(1 vote)
  • male robot johnny style avatar for user Mohamed Ibrahim
    Couldn't we describe it as a faulty experiment ? Sal's seemed to do so , when he was answering the second question
    (1 vote)
    Default Khan Academy avatar avatar for user
    • blobby green style avatar for user daniella
      Yes, Sal's comment suggests that the study could be considered a faulty experiment because it lacked a control group. Without a control group, it's difficult to attribute the observed effects solely to Alma's antibiotic, as there could be other factors influencing the outcomes.
      (1 vote)
  • blobby green style avatar for user sornamsundar50
    If she is finding a correlation between the effectiveness of the bacteria and the death percentage isn't this study an observational study?
    (1 vote)
    Default Khan Academy avatar avatar for user
    • blobby green style avatar for user daniella
      While Alma's study does involve observing the effectiveness of her antibiotic, it is not an observational study in the traditional sense. Observational studies typically involve passive observation of variables without intervention. Alma's study involves actively applying her antibiotic and measuring its effects, making it more akin to an experimental study.
      (1 vote)
  • leafers sapling style avatar for user green_ninja
    Hi!

    In what cases should an observational study or a sample study be performed instead of an experiment?
    (1 vote)
    Default Khan Academy avatar avatar for user
    • starky seedling style avatar for user deka
      1. ethical reasons
      some studies (many in medical senses) cannot be allowed to perform to human subjects. thus observational study could and should be the next best option. but in some cases, there aren't enough observational data yet. then you could do sample studies to get enough data for each of variables you're curious of if which have a correlation. and then move into the observational study

      2. physical impossibility
      if you were interested in the relationship between the aging rate of stars in the universe and the aging rate of living organisms on the planets around them, you better rely on both types of study (observational and sample). because first, you can't experiment with the whole universe due to its sheer scale. second, you can't control the aging of the stars or the organisms in either way. and the third reason for this study to have to rely on some type of sampling is same as above, you may have not enough datapoints (especially for the aging rate of living organism part cause we have one and only data on this very earth yet)

      in short, some experiments can be performed but won't be for the ethical reason. while a few cannot be performed physically in the first place

      q. i know the aging rate example sounds so unrealistic that gives you some perception that most realistic experiments could be performed in a physical manner. if you do feel this way, what would be a realistic case in which we literally can't perform an experiment thus have to rely on the other options like observations and samplings?
      (1 vote)
  • blobby green style avatar for user low profile
    In this case, a more appropriate experiment would also include a control group on a accepted antibiotic...
    (1 vote)
    Default Khan Academy avatar avatar for user
    • blobby green style avatar for user daniella
      Yes, a more appropriate experiment would include a control group receiving an accepted antibiotic to compare the effectiveness of Alma's antibiotic against a known standard. This would help determine whether Alma's antibiotic is more effective than existing treatments.
      (1 vote)
  • blobby green style avatar for user Thompson, Jenna
    You can determine a sample study by someone's confidence level. You can determine a experiment by measuring a centrality, such as the mean, median, or proportion; and a measure of variability, such as the standard deviation. You can determine observational study by having researches observe the effect of a risk factor, diagnostic test, treatment or other intervention without trying to change who is or isn't exposed to it.
    (1 vote)
    Default Khan Academy avatar avatar for user
    • blobby green style avatar for user daniella
      Determining the type of study (sample study, experiment, or observational study) involves considering the research design and methodology rather than someone's confidence level. In experiments, researchers manipulate variables and measure outcomes to establish causation. Sample studies involve estimating population parameters based on sample data. Observational studies involve observing the effects of variables without intervention. These distinctions are based on the nature of the research process rather than specific statistical measures.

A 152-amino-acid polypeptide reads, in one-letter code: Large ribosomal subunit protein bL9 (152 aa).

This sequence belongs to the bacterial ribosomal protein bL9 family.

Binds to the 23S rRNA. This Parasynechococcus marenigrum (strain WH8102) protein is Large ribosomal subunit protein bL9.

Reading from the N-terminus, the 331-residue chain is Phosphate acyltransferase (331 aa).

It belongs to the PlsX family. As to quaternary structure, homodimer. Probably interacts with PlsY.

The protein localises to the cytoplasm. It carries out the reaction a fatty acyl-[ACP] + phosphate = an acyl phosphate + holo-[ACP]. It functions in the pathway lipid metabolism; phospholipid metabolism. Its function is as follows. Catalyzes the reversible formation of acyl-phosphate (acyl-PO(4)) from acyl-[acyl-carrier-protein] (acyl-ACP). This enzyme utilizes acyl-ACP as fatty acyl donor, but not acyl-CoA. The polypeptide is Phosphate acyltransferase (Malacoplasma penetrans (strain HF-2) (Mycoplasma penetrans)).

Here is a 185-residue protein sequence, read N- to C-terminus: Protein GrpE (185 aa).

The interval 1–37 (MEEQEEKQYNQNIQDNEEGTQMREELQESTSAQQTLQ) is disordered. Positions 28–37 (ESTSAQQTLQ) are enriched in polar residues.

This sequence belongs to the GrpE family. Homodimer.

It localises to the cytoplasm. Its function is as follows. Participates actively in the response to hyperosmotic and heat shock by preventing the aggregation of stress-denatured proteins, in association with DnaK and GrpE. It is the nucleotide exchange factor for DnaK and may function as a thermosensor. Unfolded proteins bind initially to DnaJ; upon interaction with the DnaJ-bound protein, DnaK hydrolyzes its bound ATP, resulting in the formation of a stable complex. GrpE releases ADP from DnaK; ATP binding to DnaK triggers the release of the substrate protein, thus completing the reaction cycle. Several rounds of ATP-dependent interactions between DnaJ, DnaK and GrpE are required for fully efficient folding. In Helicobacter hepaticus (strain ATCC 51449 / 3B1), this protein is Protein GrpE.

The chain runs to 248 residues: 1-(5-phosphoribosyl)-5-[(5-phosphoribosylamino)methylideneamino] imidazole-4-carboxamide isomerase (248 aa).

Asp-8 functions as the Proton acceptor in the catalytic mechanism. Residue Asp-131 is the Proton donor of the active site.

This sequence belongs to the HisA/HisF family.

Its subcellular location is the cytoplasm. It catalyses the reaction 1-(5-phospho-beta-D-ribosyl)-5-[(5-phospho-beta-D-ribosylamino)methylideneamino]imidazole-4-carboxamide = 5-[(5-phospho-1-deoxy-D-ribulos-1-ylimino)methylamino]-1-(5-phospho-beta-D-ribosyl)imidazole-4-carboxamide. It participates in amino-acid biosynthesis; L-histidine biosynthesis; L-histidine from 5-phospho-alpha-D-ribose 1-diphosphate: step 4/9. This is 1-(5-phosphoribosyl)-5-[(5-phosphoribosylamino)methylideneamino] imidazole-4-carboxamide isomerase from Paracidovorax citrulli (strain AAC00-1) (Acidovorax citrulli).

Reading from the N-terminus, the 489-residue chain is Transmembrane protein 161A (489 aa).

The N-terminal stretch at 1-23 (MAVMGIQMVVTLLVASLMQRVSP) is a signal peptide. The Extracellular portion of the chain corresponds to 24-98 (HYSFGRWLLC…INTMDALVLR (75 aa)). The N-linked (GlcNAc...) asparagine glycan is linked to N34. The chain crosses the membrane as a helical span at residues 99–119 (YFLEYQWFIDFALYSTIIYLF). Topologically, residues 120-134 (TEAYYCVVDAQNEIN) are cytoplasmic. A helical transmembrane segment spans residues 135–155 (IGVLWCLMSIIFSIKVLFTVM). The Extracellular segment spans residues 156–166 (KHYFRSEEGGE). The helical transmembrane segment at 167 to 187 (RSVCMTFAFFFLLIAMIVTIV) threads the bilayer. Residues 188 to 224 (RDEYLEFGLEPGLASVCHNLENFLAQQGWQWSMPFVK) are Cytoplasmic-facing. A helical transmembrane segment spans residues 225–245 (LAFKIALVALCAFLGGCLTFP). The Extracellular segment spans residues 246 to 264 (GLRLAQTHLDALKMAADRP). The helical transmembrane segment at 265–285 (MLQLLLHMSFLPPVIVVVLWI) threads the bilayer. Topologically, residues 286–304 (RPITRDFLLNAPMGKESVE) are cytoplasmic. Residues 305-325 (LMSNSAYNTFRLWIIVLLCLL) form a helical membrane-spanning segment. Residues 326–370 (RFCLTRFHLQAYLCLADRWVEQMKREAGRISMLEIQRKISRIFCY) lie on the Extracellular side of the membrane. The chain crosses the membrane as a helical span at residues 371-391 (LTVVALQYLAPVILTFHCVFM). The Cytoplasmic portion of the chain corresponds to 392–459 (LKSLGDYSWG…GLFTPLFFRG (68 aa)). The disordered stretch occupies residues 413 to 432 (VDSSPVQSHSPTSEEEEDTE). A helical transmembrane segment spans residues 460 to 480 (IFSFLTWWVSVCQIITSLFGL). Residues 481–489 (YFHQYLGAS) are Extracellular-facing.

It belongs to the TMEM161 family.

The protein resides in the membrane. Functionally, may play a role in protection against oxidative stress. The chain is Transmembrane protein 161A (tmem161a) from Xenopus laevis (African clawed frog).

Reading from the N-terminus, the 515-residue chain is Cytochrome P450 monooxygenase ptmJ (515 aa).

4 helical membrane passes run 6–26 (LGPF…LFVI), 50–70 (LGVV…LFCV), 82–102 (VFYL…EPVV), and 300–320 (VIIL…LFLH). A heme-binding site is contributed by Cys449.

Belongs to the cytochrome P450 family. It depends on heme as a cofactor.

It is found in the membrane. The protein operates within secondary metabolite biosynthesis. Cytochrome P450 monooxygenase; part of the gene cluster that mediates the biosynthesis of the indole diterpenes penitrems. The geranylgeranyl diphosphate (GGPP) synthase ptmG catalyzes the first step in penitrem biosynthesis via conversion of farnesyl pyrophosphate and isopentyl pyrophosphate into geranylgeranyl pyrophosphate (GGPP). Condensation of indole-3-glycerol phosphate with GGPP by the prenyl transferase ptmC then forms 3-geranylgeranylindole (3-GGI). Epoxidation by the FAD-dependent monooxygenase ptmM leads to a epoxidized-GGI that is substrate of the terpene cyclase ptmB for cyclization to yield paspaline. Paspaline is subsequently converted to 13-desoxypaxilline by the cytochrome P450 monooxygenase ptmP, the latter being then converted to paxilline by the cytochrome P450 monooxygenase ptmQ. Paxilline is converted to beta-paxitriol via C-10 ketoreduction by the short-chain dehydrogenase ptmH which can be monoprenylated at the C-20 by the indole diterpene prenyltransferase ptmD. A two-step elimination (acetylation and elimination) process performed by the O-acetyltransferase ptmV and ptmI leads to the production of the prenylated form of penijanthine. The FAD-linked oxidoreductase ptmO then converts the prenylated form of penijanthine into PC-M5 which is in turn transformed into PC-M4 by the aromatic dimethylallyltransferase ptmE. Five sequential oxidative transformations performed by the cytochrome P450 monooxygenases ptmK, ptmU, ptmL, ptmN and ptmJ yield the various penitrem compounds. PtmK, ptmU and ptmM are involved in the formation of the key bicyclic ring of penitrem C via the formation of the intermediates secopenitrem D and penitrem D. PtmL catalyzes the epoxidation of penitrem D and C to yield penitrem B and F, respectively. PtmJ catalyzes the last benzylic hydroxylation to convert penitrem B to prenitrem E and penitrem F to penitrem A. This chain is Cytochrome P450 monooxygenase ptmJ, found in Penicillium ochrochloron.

(1 vote)

Video transcript

Voiceover:Alma has developed a new kind of antibiotic. For the antibiotic to be sufficiently effective, it has to kill at least 90% of bacteria when applied to a harmful bacteria culture. She applied her antibiotic to a petri dish full of harmful bacteria, waited for it to take effect, and then tried to estimate the percentage of dead bacteria in it. She took a random sample of 300 bacteria and found that 94% of them were dead. Then she calculated the margin of error and found that the true percentage of dead bacteria is most likely to be above 90%. So, what's happening over here, she's trying to figure out what percentage of the total population of bacteria died. Maybe there's something about this bacteria, maybe when you look at it from, you know, the naked eye, you can't tell whether the bacteria died or not. So, she decides to estimate the true percentage by sampling 300 individual bacterium, or by sampling ... I always forget the singular case. By sampling 300 bacteria, and then in her sample she found that 94% of them were dead. Then the margin of error tells us, because the margin of error says it's unlikely, or that it's very likely that the true percentage is above 90%. That means that given that you sample 300 bacteria, it's very unlikely that the true percentage is below 90%. So, she could feel reasonably confident that in her petri dish, more than 90% of the population did indeed die. Now, let's answer these questions. What type of statistical study did Alma use? Well, she used a ... she's trying to estimate a parameter for population, in this case, the parameter was the percentage of all of the bacteria that died. She couldn't observe that directly, so instead, she took a random sample of the bacteria in the petri dish, and she used ... she calculated the static for them, 94% of them were dead, and that's her estimate for the population parameter. The percentage of the population that died. So this is ... when you're using a ... when you're using a random sample to generate a statistic, which estimates a parameter for a population, that's a sample study. So, she ran a sample study. Now the next question is. Is the study appropriate for the statistical question it's supposed to answer? So what was the question that she's trying to answer? Well, at least the was it's written, it seems like she's trying to answer whether or not her antibiotic works, whether it's an effective antibiotic, whether it's capable of killing bacteria. You might be tempted to say, "Okay, well look. It looks like it killed ... it killed more than 90% of the bacteria, or very likely it killed more than 90% of the bacteria given ... given the sample size, and the margin error and all that." Even if it is indeed the case, that 95% of all the bacteria died, it doesn't necessarily mean that it was caused by the antibiotic, maybe it was caused by the plastic in the petri dish. Maybe the air in the petri dish was too cold or went bad, or maybe it was handled in a weird way. Or, maybe that bacteria was just a bad ... a bad culture, and it somehow it just spontaneously died on its own. She can't say with confidence that it was definitely ... it was definitely the antibiotic. In order for her to make that statement, she would have to run a proper experiment. She would have to have a control and a treatment group, where everything is equal except for the treatment group has the treatment. So if she had 2 petri dishes that were kept in the same conditions with the same lightning, the same air, the same material that the bacteria is growing on, everything the same, except for the treatment group, has the antibiotic applied to it. Then she saw that in the treatment group that most of the bacteria died while in the control group, most of the bacteria didn't die, then she could say, "Okay. It looks like the antibiotic caused the bacteria to die. That there was actual causality here." So, she would have had to run an experiment. The most appropriate statistical study, or the most appropriate study would have been a proper controlled experiment. Where you have a control group, where they don't have the antibiotic, and a treatment group, where they do have the antibiotic. Let's see what are the choices here. Where they say is the study appropriate? So, yes because she is appropriate study. No, I don't like that answer. No, because she can't know for certain that the true percentage of dead bacteria is above 90%. Well, I'm not going to click on that, because even if she knew for certain that the true percentage of the dead bacteria were 95%, she can't feel confident that it was due to the antibiotic. Once again, it could be caused by the air conditioner. It could have been caused by the petri dish. It could have been caused by the lighting in the room. So, no, because the study didn't have a treatment and a control group. Yeah, I would go with that one right over there. Yes, because she found that the antibiotic killed more than 90% of harmful bacteria. Once again, even if she knew for sure that more than 90% of the population had been killed, she doesn't know that it was caused by the antibiotic. It could have been caused by a whole bunch of things. If she had a controlled group that had the exact same conditions and the bacteria didn't die, then she could feel better that it was the bacteria death was due to the antibiotic.